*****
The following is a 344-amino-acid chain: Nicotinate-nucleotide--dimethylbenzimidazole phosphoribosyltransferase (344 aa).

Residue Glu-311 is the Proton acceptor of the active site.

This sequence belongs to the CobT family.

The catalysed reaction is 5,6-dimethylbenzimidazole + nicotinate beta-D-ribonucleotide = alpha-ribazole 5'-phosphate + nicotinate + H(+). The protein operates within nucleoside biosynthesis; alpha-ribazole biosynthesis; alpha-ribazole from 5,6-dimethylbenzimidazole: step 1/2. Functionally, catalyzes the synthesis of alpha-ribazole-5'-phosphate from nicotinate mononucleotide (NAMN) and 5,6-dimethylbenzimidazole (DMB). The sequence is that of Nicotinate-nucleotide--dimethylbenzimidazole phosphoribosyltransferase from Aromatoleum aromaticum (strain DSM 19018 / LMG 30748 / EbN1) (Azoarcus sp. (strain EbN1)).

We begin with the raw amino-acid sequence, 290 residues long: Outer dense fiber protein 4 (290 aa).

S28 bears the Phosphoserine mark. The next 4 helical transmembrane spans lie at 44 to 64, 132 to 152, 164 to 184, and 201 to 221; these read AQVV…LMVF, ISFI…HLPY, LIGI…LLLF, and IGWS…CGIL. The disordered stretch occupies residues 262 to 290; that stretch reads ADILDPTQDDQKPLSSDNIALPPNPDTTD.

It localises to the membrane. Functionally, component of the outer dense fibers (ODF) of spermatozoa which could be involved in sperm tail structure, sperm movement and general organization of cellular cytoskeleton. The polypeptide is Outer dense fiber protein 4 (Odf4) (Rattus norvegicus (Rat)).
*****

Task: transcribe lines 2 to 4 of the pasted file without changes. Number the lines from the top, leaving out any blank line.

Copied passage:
Residue Glu-311 is the Proton acceptor of the active site.

This sequence belongs to the CobT family.

The catalysed reaction is 5,6-dimethylbenzimidazole + nicotinate beta-D-ribonucleotide = alpha-ribazole 5'-phosphate + nicotinate + H(+). The protein operates within nucleoside biosynthesis; alpha-ribazole biosynthesis; alpha-ribazole from 5,6-dimethylbenzimidazole: step 1/2. Functionally, catalyzes the synthesis of alpha-ribazole-5'-phosphate from nicotinate mononucleotide (NAMN) and 5,6-dimethylbenzimidazole (DMB). The sequence is that of Nicotinate-nucleotide--dimethylbenzimidazole phosphoribosyltransferase from Aromatoleum aromaticum (strain DSM 19018 / LMG 30748 / EbN1) (Azoarcus sp. (strain EbN1)).